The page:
Mashing

Mashing converts malt starches to fermentable sugars via enzyme activity. The mash tun mixes grains with hot liquor at temperatures ideal for enzyme function. Infusion mashing adds a single liquor volume while multi-step infusions boost enzyme activity through temperature adjustments. Batch, fly, and continuous sparge tun configurations impact tun sizing.

Lautering

Lautering uses the grain bed as a filter to separate sweet wort from spent grains. Sparging rinses sugar from the grains. Tun design, rake arms, and flow rates impact efficiency. Automated systems allow tighter process control.

The Boil

The boil sterilizes the wort, extracts hop flavors, precipitates proteins, and condenses the liquid. Adding hops at different times imparts bitterness, flavor, and aroma. Boil kettle size limits batch size. Direct fire or steam jackets heat the wort. Vigorous rolling boils drive off volatiles.

Whirlpooling

Whirlpools use a spinning action to separate hop debris and coagulated proteins from the wort. This clarifies the liquid prior to chilling and fermentation. Whirlpools may be integrated in the kettle or as a separate tank.

Wort Cooling

Chilling quickly stops the boil and brings the wort to yeast pitching temperatures. Heat exchangers with cold glycol, water, or refrigerant rapidly extract heat. A plate and frame setup is common among small breweries.

Aeration & Pitching

Introducing oxygen into cooled wort allows yeast to synthesize lipids needed for healthy fermentation. Oxygen can be added inline through diffusers or via aeration stones in the fermenter. Dry yeast or liquid slurries are then pitched.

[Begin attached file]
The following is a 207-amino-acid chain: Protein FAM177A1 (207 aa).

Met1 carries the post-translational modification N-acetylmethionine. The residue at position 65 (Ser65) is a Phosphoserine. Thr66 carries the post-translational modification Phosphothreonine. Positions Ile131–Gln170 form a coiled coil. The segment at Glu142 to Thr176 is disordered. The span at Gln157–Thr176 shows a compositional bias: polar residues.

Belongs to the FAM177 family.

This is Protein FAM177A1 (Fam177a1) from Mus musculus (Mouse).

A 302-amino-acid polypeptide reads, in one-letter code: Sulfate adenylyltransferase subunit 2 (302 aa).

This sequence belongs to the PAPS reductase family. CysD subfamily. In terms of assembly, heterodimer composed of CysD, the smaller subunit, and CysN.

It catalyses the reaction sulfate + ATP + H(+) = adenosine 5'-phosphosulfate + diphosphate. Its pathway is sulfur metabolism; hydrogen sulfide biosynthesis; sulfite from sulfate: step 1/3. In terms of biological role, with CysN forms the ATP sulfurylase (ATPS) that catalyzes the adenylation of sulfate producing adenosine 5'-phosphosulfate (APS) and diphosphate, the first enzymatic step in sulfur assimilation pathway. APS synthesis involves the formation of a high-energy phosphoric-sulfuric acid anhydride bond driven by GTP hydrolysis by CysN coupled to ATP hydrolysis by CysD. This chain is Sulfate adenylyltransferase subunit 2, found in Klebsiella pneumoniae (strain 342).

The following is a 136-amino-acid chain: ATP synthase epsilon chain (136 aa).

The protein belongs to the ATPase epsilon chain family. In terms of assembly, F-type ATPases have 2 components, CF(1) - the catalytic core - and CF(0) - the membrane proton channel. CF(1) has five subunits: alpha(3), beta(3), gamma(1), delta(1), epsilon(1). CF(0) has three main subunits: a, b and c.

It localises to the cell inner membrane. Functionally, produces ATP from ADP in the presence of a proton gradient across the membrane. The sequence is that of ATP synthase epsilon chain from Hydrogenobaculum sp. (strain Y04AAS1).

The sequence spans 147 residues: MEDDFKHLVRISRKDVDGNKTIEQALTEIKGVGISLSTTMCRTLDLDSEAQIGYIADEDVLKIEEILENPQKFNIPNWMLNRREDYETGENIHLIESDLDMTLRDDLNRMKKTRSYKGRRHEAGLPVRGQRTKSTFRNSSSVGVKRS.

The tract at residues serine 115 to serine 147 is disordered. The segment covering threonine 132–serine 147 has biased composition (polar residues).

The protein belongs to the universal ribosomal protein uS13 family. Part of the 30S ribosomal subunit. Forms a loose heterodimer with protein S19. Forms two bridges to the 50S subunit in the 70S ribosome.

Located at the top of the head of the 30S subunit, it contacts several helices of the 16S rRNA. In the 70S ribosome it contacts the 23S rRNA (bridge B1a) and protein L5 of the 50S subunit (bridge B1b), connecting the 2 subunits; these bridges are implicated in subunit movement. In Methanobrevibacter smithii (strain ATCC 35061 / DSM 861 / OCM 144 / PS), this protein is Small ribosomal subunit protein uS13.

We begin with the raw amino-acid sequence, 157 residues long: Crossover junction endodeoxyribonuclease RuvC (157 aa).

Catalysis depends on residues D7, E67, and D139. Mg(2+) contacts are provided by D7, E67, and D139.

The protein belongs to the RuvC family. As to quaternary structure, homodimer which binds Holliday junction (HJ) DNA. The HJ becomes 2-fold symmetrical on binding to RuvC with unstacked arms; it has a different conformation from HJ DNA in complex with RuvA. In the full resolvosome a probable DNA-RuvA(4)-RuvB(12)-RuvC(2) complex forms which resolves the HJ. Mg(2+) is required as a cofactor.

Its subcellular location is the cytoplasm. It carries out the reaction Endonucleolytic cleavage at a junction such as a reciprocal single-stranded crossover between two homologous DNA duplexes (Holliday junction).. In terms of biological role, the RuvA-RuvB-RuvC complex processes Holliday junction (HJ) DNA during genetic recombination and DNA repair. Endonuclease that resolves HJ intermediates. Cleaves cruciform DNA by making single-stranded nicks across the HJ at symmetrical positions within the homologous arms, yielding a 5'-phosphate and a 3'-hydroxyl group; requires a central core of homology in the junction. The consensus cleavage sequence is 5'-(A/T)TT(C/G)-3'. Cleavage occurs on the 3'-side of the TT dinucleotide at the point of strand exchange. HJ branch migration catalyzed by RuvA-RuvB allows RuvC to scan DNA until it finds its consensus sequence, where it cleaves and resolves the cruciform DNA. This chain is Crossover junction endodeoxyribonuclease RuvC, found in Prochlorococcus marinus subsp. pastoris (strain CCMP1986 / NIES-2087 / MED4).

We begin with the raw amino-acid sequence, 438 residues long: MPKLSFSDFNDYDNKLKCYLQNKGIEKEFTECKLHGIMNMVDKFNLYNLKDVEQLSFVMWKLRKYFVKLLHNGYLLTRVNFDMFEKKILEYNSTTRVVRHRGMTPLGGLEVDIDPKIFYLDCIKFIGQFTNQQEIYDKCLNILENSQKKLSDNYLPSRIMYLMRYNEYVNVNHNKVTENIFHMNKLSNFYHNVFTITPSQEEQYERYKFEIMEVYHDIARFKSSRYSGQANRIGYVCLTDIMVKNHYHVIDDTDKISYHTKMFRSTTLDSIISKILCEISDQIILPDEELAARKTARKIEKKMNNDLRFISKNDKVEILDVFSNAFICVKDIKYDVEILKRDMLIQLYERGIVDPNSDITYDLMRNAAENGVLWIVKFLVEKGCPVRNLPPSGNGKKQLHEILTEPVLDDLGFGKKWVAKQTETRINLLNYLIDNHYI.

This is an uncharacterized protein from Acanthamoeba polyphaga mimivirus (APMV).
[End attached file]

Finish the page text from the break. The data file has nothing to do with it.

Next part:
Fermentation

Yeast convert sugars into CO2, alcohol, and flavor compounds during fermentation. Multiple fermenter options exist from open oak to stainless steel to plastic. Temperature control regulates yeast activity and final flavor profiles.

Maturation & Conditioning

Post-primary fermentation, beer ages in conditioning tanks to smooth flavors, increase clarity, and sequester carbonation. Bright tanks for clarifying and serving tanks for carbonating and storing overlap in function.

Packaging

Beer moves from bright tanks to kegs, cans, or bottles on manually operated or automated lines. Filler setups vary from gravity flow to counterpressure for different container types. Labelers, cappers, and can seamers integrate into the line.

Lab Tests

Brewers monitor specific gravity, alcohol, pH, bitterness, color, yeast health, clarity, and microbial contamination throughout the process. Lab equipment improves quality control and repeatability.

Key Brewery Equipment Design Considerations

Properly outfitting a brewery requires dialing in equipment specifications across operational parameters:

Equipment CriteriaDesign Factors
SizingBatch size, fermentation capacity, peaks
LayoutFlow, spacing, room for expansion